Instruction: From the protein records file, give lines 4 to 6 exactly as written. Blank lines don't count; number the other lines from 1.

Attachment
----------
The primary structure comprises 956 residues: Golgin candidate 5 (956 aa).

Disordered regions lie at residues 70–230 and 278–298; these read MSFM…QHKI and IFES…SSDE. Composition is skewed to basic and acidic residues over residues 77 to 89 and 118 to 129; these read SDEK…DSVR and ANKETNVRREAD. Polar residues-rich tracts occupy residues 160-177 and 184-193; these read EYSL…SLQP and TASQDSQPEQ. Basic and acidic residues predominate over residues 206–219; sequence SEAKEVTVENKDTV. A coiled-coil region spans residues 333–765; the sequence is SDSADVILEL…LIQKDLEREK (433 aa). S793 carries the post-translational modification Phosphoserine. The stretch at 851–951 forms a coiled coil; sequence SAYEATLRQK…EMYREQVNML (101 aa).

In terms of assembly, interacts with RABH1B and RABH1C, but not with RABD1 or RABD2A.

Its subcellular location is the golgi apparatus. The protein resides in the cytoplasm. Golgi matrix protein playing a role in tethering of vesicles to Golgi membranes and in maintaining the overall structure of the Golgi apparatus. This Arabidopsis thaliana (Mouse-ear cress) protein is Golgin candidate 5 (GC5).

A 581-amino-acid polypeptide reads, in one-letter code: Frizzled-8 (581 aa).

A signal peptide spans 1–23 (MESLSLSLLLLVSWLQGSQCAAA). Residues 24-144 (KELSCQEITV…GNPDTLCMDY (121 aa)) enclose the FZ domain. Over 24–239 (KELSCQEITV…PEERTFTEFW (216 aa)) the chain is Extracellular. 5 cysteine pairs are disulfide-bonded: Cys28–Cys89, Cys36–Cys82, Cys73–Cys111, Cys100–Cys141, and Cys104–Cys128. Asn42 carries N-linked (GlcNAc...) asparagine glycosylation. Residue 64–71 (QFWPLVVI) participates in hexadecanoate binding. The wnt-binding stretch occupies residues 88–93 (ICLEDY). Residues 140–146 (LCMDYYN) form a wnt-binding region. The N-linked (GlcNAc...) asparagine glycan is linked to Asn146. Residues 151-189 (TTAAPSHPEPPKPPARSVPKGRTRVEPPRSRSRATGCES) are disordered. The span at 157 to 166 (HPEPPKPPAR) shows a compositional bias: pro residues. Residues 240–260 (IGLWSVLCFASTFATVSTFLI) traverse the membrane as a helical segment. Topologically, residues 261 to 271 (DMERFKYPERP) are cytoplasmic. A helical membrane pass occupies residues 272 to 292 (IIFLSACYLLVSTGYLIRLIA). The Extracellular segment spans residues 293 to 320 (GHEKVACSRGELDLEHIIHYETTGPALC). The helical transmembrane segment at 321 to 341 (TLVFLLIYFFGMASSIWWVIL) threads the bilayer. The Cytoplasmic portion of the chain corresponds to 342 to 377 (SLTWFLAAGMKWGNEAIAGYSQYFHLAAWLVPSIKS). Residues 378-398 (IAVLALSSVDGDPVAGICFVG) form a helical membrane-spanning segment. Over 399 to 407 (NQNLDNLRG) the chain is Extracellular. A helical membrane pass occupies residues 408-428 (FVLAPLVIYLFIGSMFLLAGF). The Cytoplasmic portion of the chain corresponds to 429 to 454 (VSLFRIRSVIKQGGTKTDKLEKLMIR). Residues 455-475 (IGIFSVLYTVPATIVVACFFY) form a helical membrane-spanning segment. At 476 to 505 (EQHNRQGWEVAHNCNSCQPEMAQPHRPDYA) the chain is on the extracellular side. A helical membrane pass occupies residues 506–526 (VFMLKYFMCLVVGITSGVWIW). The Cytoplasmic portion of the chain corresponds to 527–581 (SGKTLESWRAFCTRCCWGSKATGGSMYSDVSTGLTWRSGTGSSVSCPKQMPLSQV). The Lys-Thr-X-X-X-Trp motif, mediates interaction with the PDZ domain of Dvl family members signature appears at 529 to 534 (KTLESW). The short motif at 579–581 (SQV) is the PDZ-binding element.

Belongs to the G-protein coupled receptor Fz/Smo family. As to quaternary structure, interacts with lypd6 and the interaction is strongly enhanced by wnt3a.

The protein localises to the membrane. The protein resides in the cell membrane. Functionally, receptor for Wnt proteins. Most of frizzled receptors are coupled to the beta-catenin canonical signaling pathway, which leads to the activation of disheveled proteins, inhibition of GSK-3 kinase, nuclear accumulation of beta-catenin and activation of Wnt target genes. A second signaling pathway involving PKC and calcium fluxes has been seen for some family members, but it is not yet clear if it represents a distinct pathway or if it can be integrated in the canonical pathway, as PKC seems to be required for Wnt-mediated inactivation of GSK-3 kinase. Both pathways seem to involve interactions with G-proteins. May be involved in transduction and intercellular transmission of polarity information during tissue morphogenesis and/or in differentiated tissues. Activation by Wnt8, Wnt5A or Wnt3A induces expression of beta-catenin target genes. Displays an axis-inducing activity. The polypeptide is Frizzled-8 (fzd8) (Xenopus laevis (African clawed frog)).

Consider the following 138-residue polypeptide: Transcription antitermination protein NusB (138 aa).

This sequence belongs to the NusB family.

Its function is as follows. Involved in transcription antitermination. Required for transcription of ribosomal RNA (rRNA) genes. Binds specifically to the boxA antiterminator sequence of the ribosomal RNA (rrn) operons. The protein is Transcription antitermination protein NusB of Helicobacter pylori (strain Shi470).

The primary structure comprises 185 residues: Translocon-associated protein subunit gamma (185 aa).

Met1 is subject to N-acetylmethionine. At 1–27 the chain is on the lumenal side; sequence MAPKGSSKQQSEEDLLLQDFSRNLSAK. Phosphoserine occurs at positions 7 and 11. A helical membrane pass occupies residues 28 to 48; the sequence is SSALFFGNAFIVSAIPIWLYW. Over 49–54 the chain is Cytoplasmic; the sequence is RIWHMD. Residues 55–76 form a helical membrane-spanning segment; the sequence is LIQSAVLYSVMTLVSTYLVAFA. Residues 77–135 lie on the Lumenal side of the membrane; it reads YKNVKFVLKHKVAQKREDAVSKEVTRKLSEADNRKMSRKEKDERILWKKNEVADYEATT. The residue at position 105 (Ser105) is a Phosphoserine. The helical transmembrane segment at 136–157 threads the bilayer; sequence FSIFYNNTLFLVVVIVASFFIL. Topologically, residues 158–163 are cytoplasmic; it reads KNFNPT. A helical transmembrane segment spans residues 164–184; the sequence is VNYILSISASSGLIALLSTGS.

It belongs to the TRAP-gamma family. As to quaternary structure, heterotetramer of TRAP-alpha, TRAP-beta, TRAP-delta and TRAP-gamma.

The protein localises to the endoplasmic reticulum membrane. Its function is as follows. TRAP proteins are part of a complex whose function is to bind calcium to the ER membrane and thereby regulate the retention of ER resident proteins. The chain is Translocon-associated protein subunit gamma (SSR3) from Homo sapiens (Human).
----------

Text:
Its subcellular location is the golgi apparatus. The protein resides in the cytoplasm. Golgi matrix protein playing a role in tethering of vesicles to Golgi membranes and in maintaining the overall structure of the Golgi apparatus. This Arabidopsis thaliana (Mouse-ear cress) protein is Golgin candidate 5 (GC5).

A 581-amino-acid polypeptide reads, in one-letter code: Frizzled-8 (581 aa).

A signal peptide spans 1–23 (MESLSLSLLLLVSWLQGSQCAAA). Residues 24-144 (KELSCQEITV…GNPDTLCMDY (121 aa)) enclose the FZ domain. Over 24–239 (KELSCQEITV…PEERTFTEFW (216 aa)) the chain is Extracellular. 5 cysteine pairs are disulfide-bonded: Cys28–Cys89, Cys36–Cys82, Cys73–Cys111, Cys100–Cys141, and Cys104–Cys128. Asn42 carries N-linked (GlcNAc...) asparagine glycosylation. Residue 64–71 (QFWPLVVI) participates in hexadecanoate binding. The wnt-binding stretch occupies residues 88–93 (ICLEDY). Residues 140–146 (LCMDYYN) form a wnt-binding region. The N-linked (GlcNAc...) asparagine glycan is linked to Asn146. Residues 151-189 (TTAAPSHPEPPKPPARSVPKGRTRVEPPRSRSRATGCES) are disordered. The span at 157 to 166 (HPEPPKPPAR) shows a compositional bias: pro residues. Residues 240–260 (IGLWSVLCFASTFATVSTFLI) traverse the membrane as a helical segment. Topologically, residues 261 to 271 (DMERFKYPERP) are cytoplasmic. A helical membrane pass occupies residues 272 to 292 (IIFLSACYLLVSTGYLIRLIA). The Extracellular segment spans residues 293 to 320 (GHEKVACSRGELDLEHIIHYETTGPALC). The helical transmembrane segment at 321 to 341 (TLVFLLIYFFGMASSIWWVIL) threads the bilayer. The Cytoplasmic portion of the chain corresponds to 342 to 377 (SLTWFLAAGMKWGNEAIAGYSQYFHLAAWLVPSIKS). Residues 378-398 (IAVLALSSVDGDPVAGICFVG) form a helical membrane-spanning segment. Over 399 to 407 (NQNLDNLRG) the chain is Extracellular. A helical membrane pass occupies residues 408-428 (FVLAPLVIYLFIGSMFLLAGF). The Cytoplasmic portion of the chain corresponds to 429 to 454 (VSLFRIRSVIKQGGTKTDKLEKLMIR). Residues 455-475 (IGIFSVLYTVPATIVVACFFY) form a helical membrane-spanning segment. At 476 to 505 (EQHNRQGWEVAHNCNSCQPEMAQPHRPDYA) the chain is on the extracellular side. A helical membrane pass occupies residues 506–526 (VFMLKYFMCLVVGITSGVWIW). The Cytoplasmic portion of the chain corresponds to 527–581 (SGKTLESWRAFCTRCCWGSKATGGSMYSDVSTGLTWRSGTGSSVSCPKQMPLSQV). The Lys-Thr-X-X-X-Trp motif, mediates interaction with the PDZ domain of Dvl family members signature appears at 529 to 534 (KTLESW). The short motif at 579–581 (SQV) is the PDZ-binding element.